This study was part of developing the NIYF methodology further and helped us build a proof-of-concept (PoC) that will be investigated further in future studies. It has successfully shown that the disruptive communication, if used as part of the NIYF structured workshop study can be used to engage children in solving environmental challenges. As an explorative study, aimed at developing the concept further, there are limitations.

The study does give us insight into how children can be included in the plastic pollution issue. It has also given us some initial insights into how children understand—and respond to being exposed to—the problem of plastic pollution as part of a disruptive communication approach. We do not know yet, however, if these results can be generalized over other topics, communities or age groups. We can further not exactly say if the psychological mechanisms we identified throughout the discussions can be verified via quantitative measurements using standardized methods. We have aimed at providing a high degree of transparency in how this workshop was carried out and the conditions around the workshop in order to give the results credibility. Carrying out additional NIYF workshops will allow for generalizability of the workshop results. In further NIYF studies, carried out in other communities and involving multiple age groups, we will also carry out quantitative evaluation that will accompany the workshops in the project. These future workshops will, using a mixed methods approach, allow for generalizable and reliable results. In future studies we will also measure the impact in form of carbon emission reduction with regards to the transition of the local community to plastic neutrality (the overall aim of the Kristiansund municipality’s part of the NIYF main project).


Our aims to evoke emotions and creative engagement using eco-visualizations as form of disruptive communication have been achieved. We therefore conclude that the NIYF framework may indeed be used as a means to engage children in solving environmental challenges. In comparison to gradual change making processes, disruptive communication offers a promising route forward to tackle the environmental challenges we are facing in the world. Implemented on a larger scale, disruptive communication could function as a wakeup call for immediate action.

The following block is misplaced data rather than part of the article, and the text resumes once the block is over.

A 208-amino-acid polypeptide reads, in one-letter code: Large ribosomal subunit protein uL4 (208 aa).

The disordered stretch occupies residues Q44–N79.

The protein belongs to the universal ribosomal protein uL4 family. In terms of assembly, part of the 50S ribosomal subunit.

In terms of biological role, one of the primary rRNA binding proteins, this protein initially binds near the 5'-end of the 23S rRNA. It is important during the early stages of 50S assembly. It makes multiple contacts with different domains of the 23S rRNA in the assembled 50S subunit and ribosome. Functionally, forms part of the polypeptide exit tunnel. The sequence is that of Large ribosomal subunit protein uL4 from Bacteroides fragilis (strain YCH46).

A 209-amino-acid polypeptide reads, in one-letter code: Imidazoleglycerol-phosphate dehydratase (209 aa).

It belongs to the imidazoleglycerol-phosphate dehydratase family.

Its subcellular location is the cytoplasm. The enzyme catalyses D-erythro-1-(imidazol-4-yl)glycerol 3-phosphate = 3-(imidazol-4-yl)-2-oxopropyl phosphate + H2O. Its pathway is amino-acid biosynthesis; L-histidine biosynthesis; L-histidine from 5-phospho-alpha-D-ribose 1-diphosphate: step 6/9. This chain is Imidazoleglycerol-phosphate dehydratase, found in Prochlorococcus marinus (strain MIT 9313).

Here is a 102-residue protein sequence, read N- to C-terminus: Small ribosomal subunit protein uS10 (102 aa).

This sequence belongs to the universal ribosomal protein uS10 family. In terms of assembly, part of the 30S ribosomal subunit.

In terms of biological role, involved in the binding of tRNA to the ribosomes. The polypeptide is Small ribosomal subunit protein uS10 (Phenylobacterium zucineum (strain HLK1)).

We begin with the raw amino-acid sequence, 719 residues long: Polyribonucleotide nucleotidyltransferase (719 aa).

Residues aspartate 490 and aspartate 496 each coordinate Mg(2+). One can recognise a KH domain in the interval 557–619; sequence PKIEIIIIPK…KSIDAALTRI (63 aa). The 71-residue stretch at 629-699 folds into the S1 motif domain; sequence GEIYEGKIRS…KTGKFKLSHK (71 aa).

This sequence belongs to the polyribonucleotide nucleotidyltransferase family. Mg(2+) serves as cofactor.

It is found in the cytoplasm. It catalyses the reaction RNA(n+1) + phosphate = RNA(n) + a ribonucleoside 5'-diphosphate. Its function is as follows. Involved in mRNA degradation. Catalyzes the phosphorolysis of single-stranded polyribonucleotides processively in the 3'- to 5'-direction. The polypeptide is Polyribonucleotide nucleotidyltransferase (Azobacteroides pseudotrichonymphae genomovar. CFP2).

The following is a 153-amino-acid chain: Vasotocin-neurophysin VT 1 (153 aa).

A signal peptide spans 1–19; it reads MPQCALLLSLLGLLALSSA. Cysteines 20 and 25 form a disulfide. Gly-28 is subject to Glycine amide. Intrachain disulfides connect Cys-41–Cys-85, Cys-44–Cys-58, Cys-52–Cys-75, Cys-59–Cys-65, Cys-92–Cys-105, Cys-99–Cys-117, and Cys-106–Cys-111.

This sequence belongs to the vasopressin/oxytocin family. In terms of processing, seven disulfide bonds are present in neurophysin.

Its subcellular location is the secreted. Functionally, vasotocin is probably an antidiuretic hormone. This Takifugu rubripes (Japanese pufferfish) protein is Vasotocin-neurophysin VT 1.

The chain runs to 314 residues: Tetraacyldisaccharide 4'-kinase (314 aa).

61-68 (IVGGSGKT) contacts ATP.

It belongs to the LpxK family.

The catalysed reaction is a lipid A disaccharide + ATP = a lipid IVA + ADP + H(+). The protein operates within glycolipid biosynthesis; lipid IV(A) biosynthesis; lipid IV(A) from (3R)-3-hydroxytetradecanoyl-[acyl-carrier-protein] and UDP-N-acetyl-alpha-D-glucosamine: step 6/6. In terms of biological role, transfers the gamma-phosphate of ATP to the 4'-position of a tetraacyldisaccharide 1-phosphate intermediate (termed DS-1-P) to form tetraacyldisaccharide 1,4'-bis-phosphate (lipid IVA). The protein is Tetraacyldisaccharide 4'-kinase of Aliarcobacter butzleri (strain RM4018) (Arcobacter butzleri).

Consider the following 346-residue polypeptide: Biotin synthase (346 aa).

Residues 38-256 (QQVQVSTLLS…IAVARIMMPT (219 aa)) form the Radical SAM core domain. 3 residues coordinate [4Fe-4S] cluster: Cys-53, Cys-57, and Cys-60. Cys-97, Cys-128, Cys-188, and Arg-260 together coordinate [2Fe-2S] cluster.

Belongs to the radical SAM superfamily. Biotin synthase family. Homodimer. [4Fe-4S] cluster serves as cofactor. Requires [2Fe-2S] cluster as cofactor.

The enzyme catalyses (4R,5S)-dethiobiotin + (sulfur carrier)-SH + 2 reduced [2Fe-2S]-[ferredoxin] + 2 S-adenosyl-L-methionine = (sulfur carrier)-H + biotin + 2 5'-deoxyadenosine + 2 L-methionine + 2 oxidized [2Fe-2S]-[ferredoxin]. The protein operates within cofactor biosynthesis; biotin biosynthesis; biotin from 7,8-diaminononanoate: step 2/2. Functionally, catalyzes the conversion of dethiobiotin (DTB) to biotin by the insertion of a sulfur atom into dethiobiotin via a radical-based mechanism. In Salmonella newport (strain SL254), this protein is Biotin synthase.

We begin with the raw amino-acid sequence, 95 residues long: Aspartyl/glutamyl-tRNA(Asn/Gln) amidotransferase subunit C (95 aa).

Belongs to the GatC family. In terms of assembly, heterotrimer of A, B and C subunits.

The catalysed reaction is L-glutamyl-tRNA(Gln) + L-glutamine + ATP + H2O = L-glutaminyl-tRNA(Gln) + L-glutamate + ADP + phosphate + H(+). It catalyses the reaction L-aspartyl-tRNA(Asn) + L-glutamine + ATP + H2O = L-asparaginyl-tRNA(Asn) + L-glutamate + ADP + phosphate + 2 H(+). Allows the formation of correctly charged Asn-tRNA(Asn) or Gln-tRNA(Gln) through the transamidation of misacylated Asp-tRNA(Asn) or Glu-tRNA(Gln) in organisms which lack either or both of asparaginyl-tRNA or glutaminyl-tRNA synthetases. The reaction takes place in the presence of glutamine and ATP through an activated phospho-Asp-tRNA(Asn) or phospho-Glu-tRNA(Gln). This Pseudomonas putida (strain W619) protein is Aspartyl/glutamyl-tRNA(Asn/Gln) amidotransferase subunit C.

We conclude that disruptive eco-visualization can create emotional responses and active engagement amongst children. Our results further show that there are to be three concepts reflecting how children perceive plastic pollution: (1) Emotions related to plastic pollution, (2) Attitudes related to plastic, and (3) Perceptions of plastic pollution. Furthermore, these themes could be linked to eco-anxiety, denial, self-efficacy and cognitive dissonance. Active engagement is a key part of the NIYF methodology as it allows people to channel their emotions into action and thereby, potentially, increase their self-efficacy levels. In the future, we aim to validate this novel methodology across further environmental challenges, communities, and age groups. We also aim to measure impact in form of carbon emission levels as a consequence of the workshops. Thereby we will explore how the full potential of NIYF can be realized.